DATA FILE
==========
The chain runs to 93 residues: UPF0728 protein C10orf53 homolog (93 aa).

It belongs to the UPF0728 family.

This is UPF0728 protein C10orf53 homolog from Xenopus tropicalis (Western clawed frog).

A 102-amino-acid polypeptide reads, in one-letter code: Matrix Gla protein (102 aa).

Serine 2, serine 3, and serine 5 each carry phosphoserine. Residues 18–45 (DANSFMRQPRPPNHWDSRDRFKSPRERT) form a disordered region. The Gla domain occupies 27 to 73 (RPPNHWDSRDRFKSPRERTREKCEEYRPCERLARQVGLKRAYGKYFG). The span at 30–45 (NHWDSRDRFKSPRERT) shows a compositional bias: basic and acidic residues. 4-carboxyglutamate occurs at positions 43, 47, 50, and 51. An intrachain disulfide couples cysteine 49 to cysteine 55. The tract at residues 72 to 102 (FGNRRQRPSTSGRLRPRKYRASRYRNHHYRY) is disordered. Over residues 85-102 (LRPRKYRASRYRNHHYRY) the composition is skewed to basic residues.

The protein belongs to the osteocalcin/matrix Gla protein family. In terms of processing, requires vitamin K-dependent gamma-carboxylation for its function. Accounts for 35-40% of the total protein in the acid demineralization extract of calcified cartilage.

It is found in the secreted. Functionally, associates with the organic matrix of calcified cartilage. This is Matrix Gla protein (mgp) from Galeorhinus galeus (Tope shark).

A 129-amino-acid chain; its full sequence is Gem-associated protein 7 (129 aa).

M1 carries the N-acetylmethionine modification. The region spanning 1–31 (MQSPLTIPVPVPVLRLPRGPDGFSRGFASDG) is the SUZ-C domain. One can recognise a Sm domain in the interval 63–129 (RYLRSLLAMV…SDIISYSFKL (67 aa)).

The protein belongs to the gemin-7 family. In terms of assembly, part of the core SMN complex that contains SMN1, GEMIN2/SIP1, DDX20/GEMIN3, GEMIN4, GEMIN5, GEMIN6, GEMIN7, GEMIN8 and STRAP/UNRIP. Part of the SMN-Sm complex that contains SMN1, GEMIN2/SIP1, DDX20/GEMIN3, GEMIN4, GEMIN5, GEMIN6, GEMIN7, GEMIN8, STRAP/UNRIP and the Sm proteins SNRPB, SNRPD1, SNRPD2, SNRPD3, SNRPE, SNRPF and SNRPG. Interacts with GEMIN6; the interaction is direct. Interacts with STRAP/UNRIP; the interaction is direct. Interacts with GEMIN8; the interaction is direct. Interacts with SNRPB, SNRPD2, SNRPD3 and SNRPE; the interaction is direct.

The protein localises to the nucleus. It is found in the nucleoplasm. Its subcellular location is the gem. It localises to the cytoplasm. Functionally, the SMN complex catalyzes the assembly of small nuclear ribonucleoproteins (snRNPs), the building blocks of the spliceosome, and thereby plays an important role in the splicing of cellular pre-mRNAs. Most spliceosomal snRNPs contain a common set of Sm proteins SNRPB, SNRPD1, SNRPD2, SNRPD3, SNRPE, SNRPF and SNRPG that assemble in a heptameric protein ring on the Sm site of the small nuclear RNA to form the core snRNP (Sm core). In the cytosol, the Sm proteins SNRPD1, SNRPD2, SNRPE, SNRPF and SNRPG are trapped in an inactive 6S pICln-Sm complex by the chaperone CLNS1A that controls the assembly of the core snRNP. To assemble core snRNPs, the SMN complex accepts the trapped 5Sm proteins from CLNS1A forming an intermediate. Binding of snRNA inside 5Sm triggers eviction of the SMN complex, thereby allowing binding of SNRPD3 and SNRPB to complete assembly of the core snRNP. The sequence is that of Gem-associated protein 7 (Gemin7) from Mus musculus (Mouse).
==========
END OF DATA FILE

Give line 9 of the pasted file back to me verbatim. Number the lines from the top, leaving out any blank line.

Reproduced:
M1 carries the N-acetylmethionine modification. The region spanning 1–31 (MQSPLTIPVPVPVLRLPRGPDGFSRGFASDG) is the SUZ-C domain. One can recognise a Sm domain in the interval 63–129 (RYLRSLLAMV…SDIISYSFKL (67 aa)).